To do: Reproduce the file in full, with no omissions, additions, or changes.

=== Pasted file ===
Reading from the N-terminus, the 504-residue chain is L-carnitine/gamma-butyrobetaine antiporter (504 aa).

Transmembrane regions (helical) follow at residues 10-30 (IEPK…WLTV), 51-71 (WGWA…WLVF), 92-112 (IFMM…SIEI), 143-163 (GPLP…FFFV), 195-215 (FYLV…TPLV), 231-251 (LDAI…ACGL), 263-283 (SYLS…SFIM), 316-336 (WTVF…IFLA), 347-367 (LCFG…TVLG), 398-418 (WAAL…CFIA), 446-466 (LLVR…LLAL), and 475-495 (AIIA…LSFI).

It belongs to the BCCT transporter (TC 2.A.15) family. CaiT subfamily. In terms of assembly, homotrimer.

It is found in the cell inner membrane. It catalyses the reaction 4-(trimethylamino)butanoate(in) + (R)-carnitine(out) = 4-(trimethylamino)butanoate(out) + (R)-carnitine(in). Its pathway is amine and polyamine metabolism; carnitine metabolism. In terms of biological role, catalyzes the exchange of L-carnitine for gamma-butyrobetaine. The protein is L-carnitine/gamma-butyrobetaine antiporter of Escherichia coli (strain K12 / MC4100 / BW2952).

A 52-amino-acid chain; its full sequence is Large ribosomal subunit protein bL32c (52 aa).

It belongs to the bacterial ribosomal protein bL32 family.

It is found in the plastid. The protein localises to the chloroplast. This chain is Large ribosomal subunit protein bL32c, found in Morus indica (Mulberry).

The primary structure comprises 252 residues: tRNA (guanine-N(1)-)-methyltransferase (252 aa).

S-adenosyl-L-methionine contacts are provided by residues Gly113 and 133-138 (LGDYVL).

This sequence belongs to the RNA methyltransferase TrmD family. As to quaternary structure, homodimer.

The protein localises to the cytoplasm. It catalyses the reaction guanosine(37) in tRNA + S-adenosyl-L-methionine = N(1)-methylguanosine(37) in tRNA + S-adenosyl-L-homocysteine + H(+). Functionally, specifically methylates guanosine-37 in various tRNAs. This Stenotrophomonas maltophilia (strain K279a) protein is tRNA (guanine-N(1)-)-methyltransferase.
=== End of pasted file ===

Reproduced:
Reading from the N-terminus, the 504-residue chain is L-carnitine/gamma-butyrobetaine antiporter (504 aa).

Transmembrane regions (helical) follow at residues 10-30 (IEPK…WLTV), 51-71 (WGWA…WLVF), 92-112 (IFMM…SIEI), 143-163 (GPLP…FFFV), 195-215 (FYLV…TPLV), 231-251 (LDAI…ACGL), 263-283 (SYLS…SFIM), 316-336 (WTVF…IFLA), 347-367 (LCFG…TVLG), 398-418 (WAAL…CFIA), 446-466 (LLVR…LLAL), and 475-495 (AIIA…LSFI).

It belongs to the BCCT transporter (TC 2.A.15) family. CaiT subfamily. In terms of assembly, homotrimer.

It is found in the cell inner membrane. It catalyses the reaction 4-(trimethylamino)butanoate(in) + (R)-carnitine(out) = 4-(trimethylamino)butanoate(out) + (R)-carnitine(in). Its pathway is amine and polyamine metabolism; carnitine metabolism. In terms of biological role, catalyzes the exchange of L-carnitine for gamma-butyrobetaine. The protein is L-carnitine/gamma-butyrobetaine antiporter of Escherichia coli (strain K12 / MC4100 / BW2952).

A 52-amino-acid chain; its full sequence is Large ribosomal subunit protein bL32c (52 aa).

It belongs to the bacterial ribosomal protein bL32 family.

It is found in the plastid. The protein localises to the chloroplast. This chain is Large ribosomal subunit protein bL32c, found in Morus indica (Mulberry).

The primary structure comprises 252 residues: tRNA (guanine-N(1)-)-methyltransferase (252 aa).

S-adenosyl-L-methionine contacts are provided by residues Gly113 and 133-138 (LGDYVL).

This sequence belongs to the RNA methyltransferase TrmD family. As to quaternary structure, homodimer.

The protein localises to the cytoplasm. It catalyses the reaction guanosine(37) in tRNA + S-adenosyl-L-methionine = N(1)-methylguanosine(37) in tRNA + S-adenosyl-L-homocysteine + H(+). Functionally, specifically methylates guanosine-37 in various tRNAs. This Stenotrophomonas maltophilia (strain K279a) protein is tRNA (guanine-N(1)-)-methyltransferase.